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The Arab Spring: The End of Postcolonialism


About the book

This pioneering explanation of the Arab Spring will define a new era of thinking about the Middle East.

In this landmark book, Hamid Dabashi argues that the revolutionary uprisings that have engulfed multiple countries and political climes from Morocco to Iran and from Syria to Yemen, were driven by a 'Delayed Defiance' – a point of rebellion against domestic tyranny and globalized disempowerment alike – that signifies no less than the end of Postcolonialism. Sketching a new geography of liberation, Dabashi shows how the Arab Spring has altered the geopolitics of the region so radically that we must begin re-imagining the 'the Middle East'.

Ultimately, the 'permanent revolutionary mood' Dabashi brilliantly explains has the potential to liberate not only those societies already ignited, but many others through a universal geopolitics of hope.

 
About the author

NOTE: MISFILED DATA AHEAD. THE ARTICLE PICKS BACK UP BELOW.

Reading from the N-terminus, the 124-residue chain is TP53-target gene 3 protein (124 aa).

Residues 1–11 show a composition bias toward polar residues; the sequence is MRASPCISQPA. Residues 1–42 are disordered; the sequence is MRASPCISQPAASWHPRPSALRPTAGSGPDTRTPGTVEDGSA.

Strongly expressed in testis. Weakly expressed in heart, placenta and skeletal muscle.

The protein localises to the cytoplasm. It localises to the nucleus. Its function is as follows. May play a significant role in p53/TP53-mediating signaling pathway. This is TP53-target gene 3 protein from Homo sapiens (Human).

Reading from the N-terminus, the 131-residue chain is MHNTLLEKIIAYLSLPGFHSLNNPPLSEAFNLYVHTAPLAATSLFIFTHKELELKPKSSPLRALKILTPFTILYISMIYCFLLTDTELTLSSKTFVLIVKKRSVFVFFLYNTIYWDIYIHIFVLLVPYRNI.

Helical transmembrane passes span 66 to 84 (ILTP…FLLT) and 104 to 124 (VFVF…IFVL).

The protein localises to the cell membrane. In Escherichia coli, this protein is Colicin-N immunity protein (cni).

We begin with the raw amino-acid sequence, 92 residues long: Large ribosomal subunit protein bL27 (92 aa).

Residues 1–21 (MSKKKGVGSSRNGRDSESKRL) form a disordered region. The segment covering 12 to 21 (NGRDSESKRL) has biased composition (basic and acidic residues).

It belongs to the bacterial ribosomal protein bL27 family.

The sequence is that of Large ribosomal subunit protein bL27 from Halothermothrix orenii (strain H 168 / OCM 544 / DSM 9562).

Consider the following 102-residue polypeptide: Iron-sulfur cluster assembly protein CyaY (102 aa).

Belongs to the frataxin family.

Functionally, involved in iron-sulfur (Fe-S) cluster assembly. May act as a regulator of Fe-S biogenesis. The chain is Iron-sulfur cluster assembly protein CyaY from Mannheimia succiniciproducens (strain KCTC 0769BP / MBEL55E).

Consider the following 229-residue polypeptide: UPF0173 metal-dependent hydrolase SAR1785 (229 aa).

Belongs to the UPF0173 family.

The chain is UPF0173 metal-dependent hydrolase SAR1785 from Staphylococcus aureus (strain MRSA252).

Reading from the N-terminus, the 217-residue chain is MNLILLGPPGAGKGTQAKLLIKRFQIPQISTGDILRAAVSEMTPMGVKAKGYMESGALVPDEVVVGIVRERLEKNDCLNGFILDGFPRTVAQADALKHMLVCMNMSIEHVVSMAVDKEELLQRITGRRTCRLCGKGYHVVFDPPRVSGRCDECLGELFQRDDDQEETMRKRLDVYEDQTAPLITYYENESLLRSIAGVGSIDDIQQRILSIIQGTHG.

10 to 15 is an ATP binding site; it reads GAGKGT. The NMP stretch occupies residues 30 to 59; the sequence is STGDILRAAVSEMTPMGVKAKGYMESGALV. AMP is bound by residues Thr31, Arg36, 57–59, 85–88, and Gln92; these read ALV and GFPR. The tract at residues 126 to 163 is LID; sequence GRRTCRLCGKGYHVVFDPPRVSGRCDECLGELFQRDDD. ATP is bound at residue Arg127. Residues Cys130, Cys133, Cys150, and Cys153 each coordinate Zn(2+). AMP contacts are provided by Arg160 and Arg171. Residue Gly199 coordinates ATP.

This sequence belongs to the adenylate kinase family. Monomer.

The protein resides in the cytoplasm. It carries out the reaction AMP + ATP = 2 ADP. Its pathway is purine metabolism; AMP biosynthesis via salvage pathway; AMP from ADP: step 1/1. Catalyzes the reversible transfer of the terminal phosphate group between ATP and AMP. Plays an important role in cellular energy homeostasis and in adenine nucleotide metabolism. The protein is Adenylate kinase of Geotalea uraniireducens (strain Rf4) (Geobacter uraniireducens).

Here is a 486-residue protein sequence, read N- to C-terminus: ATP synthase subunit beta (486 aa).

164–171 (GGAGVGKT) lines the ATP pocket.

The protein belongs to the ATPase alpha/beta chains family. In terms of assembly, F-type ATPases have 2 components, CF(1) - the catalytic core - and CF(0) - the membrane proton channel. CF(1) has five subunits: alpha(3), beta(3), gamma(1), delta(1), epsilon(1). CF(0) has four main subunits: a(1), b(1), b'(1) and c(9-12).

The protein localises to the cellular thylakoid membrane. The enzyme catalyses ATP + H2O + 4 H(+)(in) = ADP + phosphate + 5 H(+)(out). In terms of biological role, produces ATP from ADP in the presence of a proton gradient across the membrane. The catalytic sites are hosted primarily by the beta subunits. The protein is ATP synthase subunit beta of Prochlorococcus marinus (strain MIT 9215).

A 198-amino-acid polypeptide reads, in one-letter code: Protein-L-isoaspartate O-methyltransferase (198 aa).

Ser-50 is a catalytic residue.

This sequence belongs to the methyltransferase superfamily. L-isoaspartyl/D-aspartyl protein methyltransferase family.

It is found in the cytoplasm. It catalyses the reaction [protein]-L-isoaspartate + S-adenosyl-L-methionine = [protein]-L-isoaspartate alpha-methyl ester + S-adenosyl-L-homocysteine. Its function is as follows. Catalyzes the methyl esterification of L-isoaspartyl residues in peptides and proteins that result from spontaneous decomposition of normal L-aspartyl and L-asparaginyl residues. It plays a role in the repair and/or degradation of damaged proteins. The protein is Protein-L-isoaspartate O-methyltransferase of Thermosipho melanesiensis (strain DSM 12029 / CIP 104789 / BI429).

Hamid Dabashi is the Hagop Kevorkian Professor of Iranian Studies and Comparative Literature at Columbia University. Born in Iran, he received a dual PhD in Sociology of Culture and Islamic Studies from the University of Pennsylvania, followed by a postdoctoral fellowship at Harvard University. Dabashi has written 20 books, edited four, and written over 100 chapters, essays, articles and book reviews. An internationally renowned cultural critic, his writings have been translated into numerous languages.

 Dabashi has been a columnist for the Egyptian al-Ahram Weekly for over a decade, and is a regular contributor to Aljazeera and CNN. He has been a committed teacher for nearly three decades and is also a public speaker, a current affairs essayist, a staunch anti-war activist, and the founder of Dreams of a Nation. He has four children and lives in New York with his wife, the Iranian-Swedish feminist scholar and photographer Golbarg Bashi.

 

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